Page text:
Should I get an FTZ adapter with Z5?

Joined
Oct 28, 2017
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I'm angling on getting a Z5 + Z24-200 as my "do everything" camera. But I'd also like to get one fast prime around the 35mm mark.

I could get the Z 35, but it's bigger and more $$$ than I'd like. I can wait for the rumored, future 40mm, too.

But (and I'm not a Nikonian, so I don't know the lenses), would it make sense to add the FTZ adapter to my Z5 bundle for $99 and get a legacy 35? If so, which version would work best on the Z5 and that could be had relatively affordably, as I'd sell it once the 40mm is available.

Thanks for any help/thoughts.
 
Joined
Jul 8, 2019
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SF Bay Area, California, USA
The issue is, does the Z lens landscape have the lenses that YOU want?
If not, then yes, the FTZ is useful to be able to use the F lenses.

As you said, this transition period, where you are waiting on future lenses creates migration issues.
Do you get a F 35 now, or wait an unknown amount of time for a Z 40?
I would look at the F 35/1.8​
Similar situation for other lenses where there isn't a Z lens, right now.
 
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Since I'm a cheapskate, and just for fun, sounds like picking up the adapter and horse trading in old lenses might be a side hobby? :)

If you are into manual focus lenses, the older manual focus AI and pre-AI lenses, focus smoother than the first autofocus mechanical D lenses. At least in my limited experience.
 
Joined
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Up to you, but I find the FTZ way too bulky. Another option is to pick up a Canon EF to Nikon Z AF adapter (more expensive adapter), but get a Canon 40mm STM pancake. Smaller lens profile and from all accounts, seems to work as well as native. It would probably come out to the same price, if not cheaper compared to the FTZ + Nikon 35mm 1.8 ED lens. Either that or just get the FTZ with some manual Nikon glass.
 
Joined
Dec 7, 2005
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MN, USA
You can probably always resell the FTZ for what you paid for it if bought as part of the kit. No one complained (too much :)) about the 35 1.8g until the S lens came out. But yes, the price is high compared to previous 35's (though the cost probably pretty much reflects the IQ). One other thought is, if you are looking a manual focussing glass, is the Voigtlander 40 1.4, or some of their 35's along with a reasonably low-cost adapter. There are caveats to using those (vignetting at wider apertures and often the corners don't clean up until a couple stops in) but they generally very sharp lenses with interesting character.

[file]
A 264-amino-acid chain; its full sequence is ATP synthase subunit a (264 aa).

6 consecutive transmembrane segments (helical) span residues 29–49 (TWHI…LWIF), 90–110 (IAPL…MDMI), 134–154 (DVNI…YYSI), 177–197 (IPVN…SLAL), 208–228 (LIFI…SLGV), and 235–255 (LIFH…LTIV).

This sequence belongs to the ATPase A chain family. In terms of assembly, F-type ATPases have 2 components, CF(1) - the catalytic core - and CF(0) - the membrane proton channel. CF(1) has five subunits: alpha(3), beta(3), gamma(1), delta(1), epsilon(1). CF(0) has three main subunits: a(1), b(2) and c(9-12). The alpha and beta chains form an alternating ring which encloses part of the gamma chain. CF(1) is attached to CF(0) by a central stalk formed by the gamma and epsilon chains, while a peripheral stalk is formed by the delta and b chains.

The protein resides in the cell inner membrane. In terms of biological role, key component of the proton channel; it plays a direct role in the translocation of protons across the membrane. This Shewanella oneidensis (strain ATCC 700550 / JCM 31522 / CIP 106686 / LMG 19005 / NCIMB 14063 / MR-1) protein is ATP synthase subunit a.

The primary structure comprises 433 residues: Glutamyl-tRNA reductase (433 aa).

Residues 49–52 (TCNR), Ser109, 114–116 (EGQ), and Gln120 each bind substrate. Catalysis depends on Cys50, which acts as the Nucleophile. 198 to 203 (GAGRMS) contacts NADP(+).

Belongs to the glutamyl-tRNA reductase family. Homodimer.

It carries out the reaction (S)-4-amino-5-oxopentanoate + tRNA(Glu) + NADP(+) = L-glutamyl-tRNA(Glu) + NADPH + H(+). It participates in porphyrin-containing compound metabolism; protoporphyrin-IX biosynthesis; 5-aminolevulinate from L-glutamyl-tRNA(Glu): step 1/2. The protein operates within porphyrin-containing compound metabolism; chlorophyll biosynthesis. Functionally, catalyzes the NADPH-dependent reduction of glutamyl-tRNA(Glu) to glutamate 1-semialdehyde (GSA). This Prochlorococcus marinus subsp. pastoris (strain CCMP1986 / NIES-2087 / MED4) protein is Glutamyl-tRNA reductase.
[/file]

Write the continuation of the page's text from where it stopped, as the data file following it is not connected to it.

Joined
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Colorado
I don’t love the FTZ. I think it looks really odd and of course results in a longer and heavier setup than using a native lens. Having said that, I do appreciate that it exists and I like knowing that I have it because it gives me access to a huge catalog of lenses that I could potentially use on my camera. My thinking is that if I were perusing Craigslist or eBay and came across a screaming deal on an excellent f-mount lens (and more and more will be hitting the used market), then I’ll be equipped to acquire that lens and use it. So I’d recommend getting the adapter.

On a related note, the 35 S lens is really nice. I found a barely used one for $620, which isn’t a lot more than the G lens, which I used to own. But like you, I’m also very curious about the 40.
 
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Are you able to pick up the adapter at a discounted price? If so, I would consider it since the discounts are often quite deep and you may want it at some point in the future to use some older glass.

--Ken
 
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I got an FTZ free with the Z6 2 yrs ago as a new-to-Nikon user. I had no old glass. Since then I've learned to hate the FTZ way more than love it. It's just to bulky. The only thing I use the FTZ for is oddball manual lenses, like my totally manual 9mm. One good thing it did was get me to switch from RC2 to Arca Swiss mount system. You can't use an FTZ with a Manfrotto mount on the camera body.
 
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Joined
Sep 13, 2007
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You can't use an FTZ with a Manfrotto mount on the camera body.

That's true, but you can use it with the device mounted onto the FTZ adapter, which accomplishes the same as if it was mounted onto the body.

The general problem is that Manfrotto heads aren't compatible with Arca-Swiss devices, or at least they weren't years ago the last time I checked.

The specific problem relating to the FTZ adapter is that the Manfrotto quick release device has to be put on the adapter after the adapter is mounted onto the camera body. Similarly, if the quick release device is on the camera body (because the FTZ adapter is not mounted onto the camera at the time), it has to be removed from the body to be able to mount the adapter onto the camera body. Then the quick release device can be mounted onto the adapter.